Editorial: Toward Palestinian statehood
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Palestine inched closer to full recognition as a nation state following the United Nations’ decision to elevate its status from an “entity” to a “non-member state” on Thursday. Of course, as far as Indonesia and most other countries are concerned, Palestine, as represented by the Palestine Authority, is already a state in its own right, even if its borders are not recognized internationally. The new status in the United Nations implicitly recognizes Palestine as a state.
There must be no illusion however about full international recognition. We may be closer now, but we are still a long way before real peace can be achieved and Palestinians can have their own state independent of Israel.
The UN General Assembly overwhelmingly voted for the resolution granting a status similar to that enjoyed by the Vatican. Indonesia gave its endorsement along with 137 other countries. Not unexpectedly, Israel and the United States and seven other countries voted against the resolution while 41 others abstained.
Opponents of the resolution argue that the resolution will not change anything on the ground, but it is still a moral victory for Palestinians in their struggle for their own independent homeland. It is a reaffirmation of the strong international support for their cause.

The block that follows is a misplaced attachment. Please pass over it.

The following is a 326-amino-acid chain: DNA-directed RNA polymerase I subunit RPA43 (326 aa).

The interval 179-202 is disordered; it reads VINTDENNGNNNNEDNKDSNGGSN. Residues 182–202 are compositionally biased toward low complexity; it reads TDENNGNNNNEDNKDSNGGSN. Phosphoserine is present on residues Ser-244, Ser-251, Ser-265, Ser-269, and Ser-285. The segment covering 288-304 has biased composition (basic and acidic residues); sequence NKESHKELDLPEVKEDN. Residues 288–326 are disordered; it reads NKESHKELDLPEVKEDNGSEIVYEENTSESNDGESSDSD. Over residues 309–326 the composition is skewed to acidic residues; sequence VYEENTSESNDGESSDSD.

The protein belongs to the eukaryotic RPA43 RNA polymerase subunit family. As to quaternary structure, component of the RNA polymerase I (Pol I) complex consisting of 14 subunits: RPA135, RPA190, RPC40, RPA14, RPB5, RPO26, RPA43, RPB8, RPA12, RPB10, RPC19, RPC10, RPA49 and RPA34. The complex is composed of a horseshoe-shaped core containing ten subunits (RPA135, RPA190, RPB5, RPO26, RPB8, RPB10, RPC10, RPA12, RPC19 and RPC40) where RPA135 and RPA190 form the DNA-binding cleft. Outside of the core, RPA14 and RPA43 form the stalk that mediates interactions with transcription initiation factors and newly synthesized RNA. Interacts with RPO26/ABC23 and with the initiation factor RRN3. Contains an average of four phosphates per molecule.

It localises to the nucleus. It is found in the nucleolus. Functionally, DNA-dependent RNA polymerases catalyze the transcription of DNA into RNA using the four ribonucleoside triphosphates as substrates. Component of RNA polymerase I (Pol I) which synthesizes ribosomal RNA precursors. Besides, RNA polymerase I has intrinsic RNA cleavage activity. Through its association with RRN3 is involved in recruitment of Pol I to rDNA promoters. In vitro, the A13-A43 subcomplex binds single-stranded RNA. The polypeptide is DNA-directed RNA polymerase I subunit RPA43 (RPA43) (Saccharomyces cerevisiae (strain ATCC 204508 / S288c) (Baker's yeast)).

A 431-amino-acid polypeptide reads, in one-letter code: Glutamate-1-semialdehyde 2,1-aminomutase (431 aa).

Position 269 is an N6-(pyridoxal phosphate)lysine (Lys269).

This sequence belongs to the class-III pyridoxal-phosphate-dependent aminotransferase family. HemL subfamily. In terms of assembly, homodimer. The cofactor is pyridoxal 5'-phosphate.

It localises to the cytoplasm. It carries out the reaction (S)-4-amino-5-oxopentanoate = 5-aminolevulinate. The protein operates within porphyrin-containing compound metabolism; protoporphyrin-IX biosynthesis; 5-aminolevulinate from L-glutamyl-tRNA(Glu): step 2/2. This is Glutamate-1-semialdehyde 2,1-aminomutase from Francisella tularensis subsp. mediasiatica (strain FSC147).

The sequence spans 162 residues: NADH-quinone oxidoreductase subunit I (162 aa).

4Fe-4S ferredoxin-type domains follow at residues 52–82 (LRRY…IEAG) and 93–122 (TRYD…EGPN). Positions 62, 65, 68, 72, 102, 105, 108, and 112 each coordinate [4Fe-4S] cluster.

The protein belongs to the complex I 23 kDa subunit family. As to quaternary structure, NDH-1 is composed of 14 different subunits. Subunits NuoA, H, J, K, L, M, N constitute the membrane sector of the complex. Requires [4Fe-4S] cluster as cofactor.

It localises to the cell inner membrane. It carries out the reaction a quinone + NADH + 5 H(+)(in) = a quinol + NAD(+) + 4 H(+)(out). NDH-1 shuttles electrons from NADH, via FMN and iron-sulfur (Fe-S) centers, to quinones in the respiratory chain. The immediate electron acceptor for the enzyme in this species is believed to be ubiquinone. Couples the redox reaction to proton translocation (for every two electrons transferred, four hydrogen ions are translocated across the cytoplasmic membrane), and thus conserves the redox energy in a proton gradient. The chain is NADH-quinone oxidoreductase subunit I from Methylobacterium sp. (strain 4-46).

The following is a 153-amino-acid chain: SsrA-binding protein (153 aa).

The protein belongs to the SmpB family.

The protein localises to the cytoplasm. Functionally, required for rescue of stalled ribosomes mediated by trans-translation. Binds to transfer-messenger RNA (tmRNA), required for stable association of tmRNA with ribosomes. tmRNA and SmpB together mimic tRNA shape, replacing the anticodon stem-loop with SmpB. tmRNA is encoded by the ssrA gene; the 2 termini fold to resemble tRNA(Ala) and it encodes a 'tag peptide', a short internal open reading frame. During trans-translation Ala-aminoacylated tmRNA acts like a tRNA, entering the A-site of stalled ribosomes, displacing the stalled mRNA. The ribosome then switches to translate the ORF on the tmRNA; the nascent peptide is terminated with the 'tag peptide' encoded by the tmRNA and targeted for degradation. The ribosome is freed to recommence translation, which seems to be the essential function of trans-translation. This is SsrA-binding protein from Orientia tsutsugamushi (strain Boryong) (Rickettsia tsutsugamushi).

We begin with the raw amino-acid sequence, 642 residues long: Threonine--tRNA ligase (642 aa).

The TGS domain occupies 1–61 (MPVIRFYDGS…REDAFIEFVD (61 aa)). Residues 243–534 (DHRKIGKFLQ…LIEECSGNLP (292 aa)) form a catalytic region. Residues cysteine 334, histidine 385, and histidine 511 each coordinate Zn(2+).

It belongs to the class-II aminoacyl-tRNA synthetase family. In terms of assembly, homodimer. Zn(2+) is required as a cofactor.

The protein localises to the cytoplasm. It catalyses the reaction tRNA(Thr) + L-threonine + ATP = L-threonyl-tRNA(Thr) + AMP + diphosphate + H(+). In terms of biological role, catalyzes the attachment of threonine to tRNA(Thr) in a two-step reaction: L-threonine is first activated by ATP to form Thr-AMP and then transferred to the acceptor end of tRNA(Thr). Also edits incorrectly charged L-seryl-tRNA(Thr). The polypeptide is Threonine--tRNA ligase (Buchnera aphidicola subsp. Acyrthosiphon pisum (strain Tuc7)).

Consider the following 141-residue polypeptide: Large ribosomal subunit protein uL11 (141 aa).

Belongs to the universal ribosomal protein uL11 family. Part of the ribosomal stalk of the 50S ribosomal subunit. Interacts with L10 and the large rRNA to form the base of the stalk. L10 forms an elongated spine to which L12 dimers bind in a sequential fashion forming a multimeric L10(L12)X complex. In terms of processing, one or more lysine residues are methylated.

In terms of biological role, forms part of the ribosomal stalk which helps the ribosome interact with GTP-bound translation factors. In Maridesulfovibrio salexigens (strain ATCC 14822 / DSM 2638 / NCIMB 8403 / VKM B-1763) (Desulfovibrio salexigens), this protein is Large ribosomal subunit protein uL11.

The new status strengthens the hand of President Mahmoud Abbas; domestically in his struggle for power with the Hamas group which controls Gaza, and internationally in his dealings with Israel, especially if and when negotiations resume.
The resolution bucks the trend since 2008 when Israel and the Palestinian Authority moved further and further away from a possible peace deal. The recent clashes in Gaza — the launching of rockets into Israel and Israel’s air attacks — also meant that the extremists and hawks in both camps are rapidly gaining ground. Abbas desperately needs to shore up his own base support to be able to rein in the hardliners and regain the initiative for moderate Palestinians.
The resolution also strengthens the hand of the United Nations as a member of the peacemaking Quartet along with the US, Russia and the European Union. Clearly the Quartet has not been making much progress, and the General Assembly’s resolution is a signal that the rest of the world is getting impatient at this state of helplessness.
Thus strengthened, the United Nations must now take even more initiatives to push both Israelis and Palestinians to resume their negotiations, without delay.